Winter 2001 (9.4)
Experiences - These Past Ten Years
The collapse of the Soviet Union opened up new horizons for us.
Indeed, it transformed our lives. As I'm a petroleum engineer
in one of the most prolific oil areas of the former Soviet Union,
I can clearly see how life would have been different if we were
still living under the Soviet regime.
We would not have had access to a Western knowledge base, new
Western technologies or industrial standards, as these things
were not accepted or utilized during Soviet times; they were
acquired once we opened our borders and signed significant oil
contracts with international companies. Nor would I have been
able to work in a large, multinational company - drilling wells
in the Gulf of Mexico, visiting the U.K. and Norwegian platforms
in the North Sea. Nor would there have been any independent activity,
enabling us to achieve by working hard and professionally and
being appreciated for our true worth.
Only after gaining independence, once the "Iron Curtain"
was lifted, did Azerbaijanis begin to discern the differences
between Western life and the one that we had had. Along with
this new vision, we had troubles that we had never experienced
before - such as the Nagorno-Karabakh conflict, in which neighbors
became enemies. The general political and economic situation,
and most of all, the uncertainty of the future, became a shocking
reality. For the first time in our lives, we had to make our
own independent decisions and adjust to democracy and new rules
that were quite chaotic. Azerbaijan was no longer part of a larger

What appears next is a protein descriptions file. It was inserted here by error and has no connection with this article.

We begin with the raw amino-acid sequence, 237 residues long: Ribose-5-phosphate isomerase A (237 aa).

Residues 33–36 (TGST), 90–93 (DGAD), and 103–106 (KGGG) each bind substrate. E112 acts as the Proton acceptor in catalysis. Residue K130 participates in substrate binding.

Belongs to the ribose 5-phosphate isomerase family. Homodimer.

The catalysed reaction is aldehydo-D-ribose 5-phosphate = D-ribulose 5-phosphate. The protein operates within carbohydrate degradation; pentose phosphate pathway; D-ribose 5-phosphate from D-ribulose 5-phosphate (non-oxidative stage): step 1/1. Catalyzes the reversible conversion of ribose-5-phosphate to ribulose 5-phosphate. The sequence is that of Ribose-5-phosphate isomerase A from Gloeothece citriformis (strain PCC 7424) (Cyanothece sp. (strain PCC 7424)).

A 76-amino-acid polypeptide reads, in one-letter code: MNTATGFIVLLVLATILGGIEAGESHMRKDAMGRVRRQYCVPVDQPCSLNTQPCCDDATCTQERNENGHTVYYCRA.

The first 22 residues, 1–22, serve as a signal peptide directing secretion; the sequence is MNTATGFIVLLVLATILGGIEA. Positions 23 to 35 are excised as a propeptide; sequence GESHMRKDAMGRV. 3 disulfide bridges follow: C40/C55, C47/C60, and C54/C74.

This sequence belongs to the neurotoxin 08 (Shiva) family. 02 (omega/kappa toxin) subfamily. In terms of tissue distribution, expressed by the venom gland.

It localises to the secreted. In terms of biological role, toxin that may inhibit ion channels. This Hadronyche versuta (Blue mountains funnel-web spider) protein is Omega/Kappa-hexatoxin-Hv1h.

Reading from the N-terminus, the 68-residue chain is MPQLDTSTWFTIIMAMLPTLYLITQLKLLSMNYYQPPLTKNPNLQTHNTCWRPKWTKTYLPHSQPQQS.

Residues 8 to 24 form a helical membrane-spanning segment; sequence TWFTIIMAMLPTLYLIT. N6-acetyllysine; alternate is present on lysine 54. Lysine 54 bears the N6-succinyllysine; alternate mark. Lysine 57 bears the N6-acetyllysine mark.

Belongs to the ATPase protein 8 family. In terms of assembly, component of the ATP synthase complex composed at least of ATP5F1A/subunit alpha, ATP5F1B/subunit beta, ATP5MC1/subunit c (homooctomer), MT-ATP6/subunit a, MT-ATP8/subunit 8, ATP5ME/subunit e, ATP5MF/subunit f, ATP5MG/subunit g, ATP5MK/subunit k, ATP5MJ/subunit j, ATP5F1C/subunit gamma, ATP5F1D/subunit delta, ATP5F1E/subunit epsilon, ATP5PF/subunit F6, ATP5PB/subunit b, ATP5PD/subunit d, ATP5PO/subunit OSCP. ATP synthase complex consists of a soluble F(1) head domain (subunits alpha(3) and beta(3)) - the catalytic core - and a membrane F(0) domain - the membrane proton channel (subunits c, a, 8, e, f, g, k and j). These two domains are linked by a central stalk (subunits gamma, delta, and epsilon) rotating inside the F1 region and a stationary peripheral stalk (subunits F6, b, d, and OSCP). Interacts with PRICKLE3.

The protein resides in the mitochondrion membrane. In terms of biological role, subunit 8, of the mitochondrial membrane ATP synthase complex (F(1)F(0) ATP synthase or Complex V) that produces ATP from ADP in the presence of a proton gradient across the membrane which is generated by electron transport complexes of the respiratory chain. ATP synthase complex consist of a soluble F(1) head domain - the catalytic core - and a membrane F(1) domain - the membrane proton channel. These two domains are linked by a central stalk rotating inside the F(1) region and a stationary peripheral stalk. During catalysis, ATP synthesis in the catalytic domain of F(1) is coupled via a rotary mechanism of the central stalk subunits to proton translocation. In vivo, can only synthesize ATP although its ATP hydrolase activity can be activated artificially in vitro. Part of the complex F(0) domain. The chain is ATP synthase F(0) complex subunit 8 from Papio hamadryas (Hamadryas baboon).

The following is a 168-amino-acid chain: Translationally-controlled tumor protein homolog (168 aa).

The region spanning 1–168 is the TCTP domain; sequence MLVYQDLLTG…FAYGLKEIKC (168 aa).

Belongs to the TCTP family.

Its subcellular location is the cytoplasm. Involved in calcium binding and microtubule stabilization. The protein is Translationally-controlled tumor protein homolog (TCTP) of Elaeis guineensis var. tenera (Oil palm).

country. We were on our own in our struggle for independence,
territorial integrity and political stability.
During the Soviet era, it was common to have friends from all
over the Soviet Union. We used to visit each other, sharing both
good times and bad. Now the borders that separate the 15 former
Soviet Republics are too visible and conscious. In the past,
Baku was characterized as being very multinational and heterogeneous.
We did not distinguish ourselves by nationalities and origins,
religions and beliefs. This sincerity and affection for each
other is what I miss most about the former Soviet Union. I miss
the freedom to communicate without having ulterior motives. We
seem to be losing that now. What I don't miss is the insularity
and lack of information, a situation in which we had no idea
about the realities of the world that surrounded us. Nor did
we have the ability to make unbiased decisions.
(9.4) Winter 2001.
© Azerbaijan International 2002. All rights reserved.
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